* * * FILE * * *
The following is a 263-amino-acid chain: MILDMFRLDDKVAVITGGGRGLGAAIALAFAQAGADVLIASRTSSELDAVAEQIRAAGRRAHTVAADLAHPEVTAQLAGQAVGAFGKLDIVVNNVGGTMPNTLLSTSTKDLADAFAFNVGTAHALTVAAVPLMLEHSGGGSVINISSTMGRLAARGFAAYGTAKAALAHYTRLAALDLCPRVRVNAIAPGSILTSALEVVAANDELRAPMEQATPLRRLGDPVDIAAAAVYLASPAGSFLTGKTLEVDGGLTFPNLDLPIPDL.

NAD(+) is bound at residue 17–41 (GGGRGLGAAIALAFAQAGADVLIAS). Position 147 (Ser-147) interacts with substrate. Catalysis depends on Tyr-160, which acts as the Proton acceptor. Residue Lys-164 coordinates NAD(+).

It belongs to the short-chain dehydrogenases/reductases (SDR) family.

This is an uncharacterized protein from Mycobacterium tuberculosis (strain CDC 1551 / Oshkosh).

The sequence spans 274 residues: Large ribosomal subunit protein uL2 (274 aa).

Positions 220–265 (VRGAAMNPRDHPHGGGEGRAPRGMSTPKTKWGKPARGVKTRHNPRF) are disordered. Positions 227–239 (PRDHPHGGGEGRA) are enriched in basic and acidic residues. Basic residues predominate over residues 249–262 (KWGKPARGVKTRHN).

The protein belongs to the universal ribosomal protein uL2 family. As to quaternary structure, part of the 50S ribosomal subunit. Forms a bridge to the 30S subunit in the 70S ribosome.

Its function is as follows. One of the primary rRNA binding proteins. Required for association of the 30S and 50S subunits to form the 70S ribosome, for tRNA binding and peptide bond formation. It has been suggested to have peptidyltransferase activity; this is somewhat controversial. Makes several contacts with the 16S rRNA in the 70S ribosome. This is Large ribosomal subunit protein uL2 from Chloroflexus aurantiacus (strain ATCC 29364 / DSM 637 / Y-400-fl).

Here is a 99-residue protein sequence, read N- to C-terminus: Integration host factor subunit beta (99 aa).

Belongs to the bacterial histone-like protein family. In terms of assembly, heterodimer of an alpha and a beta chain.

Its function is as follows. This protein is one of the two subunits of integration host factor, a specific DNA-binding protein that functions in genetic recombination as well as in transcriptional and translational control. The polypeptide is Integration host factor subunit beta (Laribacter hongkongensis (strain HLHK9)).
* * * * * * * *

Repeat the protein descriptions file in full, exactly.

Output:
The following is a 263-amino-acid chain: MILDMFRLDDKVAVITGGGRGLGAAIALAFAQAGADVLIASRTSSELDAVAEQIRAAGRRAHTVAADLAHPEVTAQLAGQAVGAFGKLDIVVNNVGGTMPNTLLSTSTKDLADAFAFNVGTAHALTVAAVPLMLEHSGGGSVINISSTMGRLAARGFAAYGTAKAALAHYTRLAALDLCPRVRVNAIAPGSILTSALEVVAANDELRAPMEQATPLRRLGDPVDIAAAAVYLASPAGSFLTGKTLEVDGGLTFPNLDLPIPDL.

NAD(+) is bound at residue 17–41 (GGGRGLGAAIALAFAQAGADVLIAS). Position 147 (Ser-147) interacts with substrate. Catalysis depends on Tyr-160, which acts as the Proton acceptor. Residue Lys-164 coordinates NAD(+).

It belongs to the short-chain dehydrogenases/reductases (SDR) family.

This is an uncharacterized protein from Mycobacterium tuberculosis (strain CDC 1551 / Oshkosh).

The sequence spans 274 residues: Large ribosomal subunit protein uL2 (274 aa).

Positions 220–265 (VRGAAMNPRDHPHGGGEGRAPRGMSTPKTKWGKPARGVKTRHNPRF) are disordered. Positions 227–239 (PRDHPHGGGEGRA) are enriched in basic and acidic residues. Basic residues predominate over residues 249–262 (KWGKPARGVKTRHN).

The protein belongs to the universal ribosomal protein uL2 family. As to quaternary structure, part of the 50S ribosomal subunit. Forms a bridge to the 30S subunit in the 70S ribosome.

Its function is as follows. One of the primary rRNA binding proteins. Required for association of the 30S and 50S subunits to form the 70S ribosome, for tRNA binding and peptide bond formation. It has been suggested to have peptidyltransferase activity; this is somewhat controversial. Makes several contacts with the 16S rRNA in the 70S ribosome. This is Large ribosomal subunit protein uL2 from Chloroflexus aurantiacus (strain ATCC 29364 / DSM 637 / Y-400-fl).

Here is a 99-residue protein sequence, read N- to C-terminus: Integration host factor subunit beta (99 aa).

Belongs to the bacterial histone-like protein family. In terms of assembly, heterodimer of an alpha and a beta chain.

Its function is as follows. This protein is one of the two subunits of integration host factor, a specific DNA-binding protein that functions in genetic recombination as well as in transcriptional and translational control. The polypeptide is Integration host factor subunit beta (Laribacter hongkongensis (strain HLHK9)).